Planet Picture Book


Cuba has a youth and adult literacy rate of 100% (or near enough), according to figures from UNICEF. Who knew? Not me! This exceptional score is the result of a nationwide campaign that started back in 1961. The National Literacy Campaign mobilised more than 1 million teachers and students; in its first year, 707,000 Cubans learnt how to read and write. The documentary Maestra (2011) directed by Catherine Murphy tells the story of some of the amazing Cuban women who headed into the countryside to teach during the campaign. You can watch a short clip here.

Books are big in Cuba. Around half a million visitors were expected to attend Havana’s International Book Fair this year (2017). For a city of around 2 million, that’s pretty impressive! The fair is held in the magnificent San Carlos de la Cabaña Fortress, which dates from the 18th century and, along with Old Havana, is designated as a UNESCO World Heritage Site.

What about picture books, then? Well, I have uncovered some truly wonderful titles for this leg of our journey. All are by award-winning Cuban-American authors based in the United States. The titles are a fabulous mix of culture, language, history, humour and art (I’ll be going into more detail in the individual write-ups, don’t you worry). Without further ado, then, here is the line-up:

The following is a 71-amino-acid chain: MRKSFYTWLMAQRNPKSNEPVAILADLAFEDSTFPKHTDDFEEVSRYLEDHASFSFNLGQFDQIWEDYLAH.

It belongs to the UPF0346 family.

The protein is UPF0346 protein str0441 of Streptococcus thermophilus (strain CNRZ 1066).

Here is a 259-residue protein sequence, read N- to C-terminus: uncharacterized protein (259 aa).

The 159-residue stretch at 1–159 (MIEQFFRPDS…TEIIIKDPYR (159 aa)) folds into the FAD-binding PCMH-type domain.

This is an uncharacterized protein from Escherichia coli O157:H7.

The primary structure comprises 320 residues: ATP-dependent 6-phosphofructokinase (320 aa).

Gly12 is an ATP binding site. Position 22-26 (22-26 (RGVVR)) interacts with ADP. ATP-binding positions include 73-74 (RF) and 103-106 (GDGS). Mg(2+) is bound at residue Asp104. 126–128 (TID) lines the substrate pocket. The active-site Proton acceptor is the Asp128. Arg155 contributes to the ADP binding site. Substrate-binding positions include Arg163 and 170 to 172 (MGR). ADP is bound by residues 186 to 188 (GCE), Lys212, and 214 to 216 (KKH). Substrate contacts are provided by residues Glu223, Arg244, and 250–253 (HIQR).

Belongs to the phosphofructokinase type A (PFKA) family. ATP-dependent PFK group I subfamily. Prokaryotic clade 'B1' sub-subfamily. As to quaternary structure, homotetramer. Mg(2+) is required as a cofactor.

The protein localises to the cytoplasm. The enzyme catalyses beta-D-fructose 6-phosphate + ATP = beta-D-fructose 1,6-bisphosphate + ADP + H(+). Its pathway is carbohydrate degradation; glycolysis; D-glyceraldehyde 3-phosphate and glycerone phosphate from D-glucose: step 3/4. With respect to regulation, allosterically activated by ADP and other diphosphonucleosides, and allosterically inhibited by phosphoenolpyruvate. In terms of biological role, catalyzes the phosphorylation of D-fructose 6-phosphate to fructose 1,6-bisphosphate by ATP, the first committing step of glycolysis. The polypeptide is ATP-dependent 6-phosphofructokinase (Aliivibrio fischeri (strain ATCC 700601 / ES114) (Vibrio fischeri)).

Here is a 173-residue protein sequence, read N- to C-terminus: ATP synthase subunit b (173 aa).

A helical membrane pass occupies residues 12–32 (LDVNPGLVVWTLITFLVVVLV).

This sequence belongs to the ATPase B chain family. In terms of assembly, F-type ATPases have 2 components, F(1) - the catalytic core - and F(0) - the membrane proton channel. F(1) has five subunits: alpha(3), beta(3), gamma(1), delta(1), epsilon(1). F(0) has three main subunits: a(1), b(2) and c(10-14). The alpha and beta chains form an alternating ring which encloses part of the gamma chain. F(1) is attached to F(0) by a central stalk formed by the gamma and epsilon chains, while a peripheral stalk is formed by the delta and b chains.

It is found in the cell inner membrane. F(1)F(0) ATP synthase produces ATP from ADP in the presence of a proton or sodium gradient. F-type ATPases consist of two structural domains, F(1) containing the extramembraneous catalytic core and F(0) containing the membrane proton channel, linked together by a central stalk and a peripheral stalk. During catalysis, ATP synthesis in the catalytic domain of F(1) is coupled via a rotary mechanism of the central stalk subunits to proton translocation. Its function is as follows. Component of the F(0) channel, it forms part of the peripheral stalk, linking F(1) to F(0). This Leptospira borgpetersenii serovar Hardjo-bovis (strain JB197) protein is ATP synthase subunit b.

Drum Dream Girl by Margarita Engle, illustrated by Rafael López (Houghton Mifflin Harcourt, 2015)

The Rooster Who Would Not Be Quiet! by Carmen Agra Deedy, illustrated by Eugene Yelchin (Scholastic Press, 2017)

Mango, Abuela and Me by Meg Medina, illustrated by Angela Dominguez (Candlewick Press, 2015)

One additional name, in particular, kept cropping up in my research: Alma Flor Ada. Born in Cuba, she is a prolific writer of books for both adults and children and Professor Emerita at the University of San Francisco.

As for picture books actually written in Cuba, I struggled to find any information in English, although this blog post by US author-illustrator Joyce Audy Zarins pointed me in the direction of one title: La Sombrilla Amarilla (The Yellow Umbrella) by Ivette Vian Altarriba. Written in Spanish with illustrations by Arístides Hernández (Ares), this picture book features a screenplay for the popular TV series of the same name, also created by Vian Altarriba. Cuban publishing house Editorial Gente Nueva features a tantalising range of children’s books in Spanish on its site.

If you have enjoyed any picture books from Cuba, please let me know. In the meantime, I hope you enjoy the three titles I have selected as much as I do.

[Image: San Carlos de la Cabaña Fortress by Dan Lundberg, made available under a creative commons licence; Source:]

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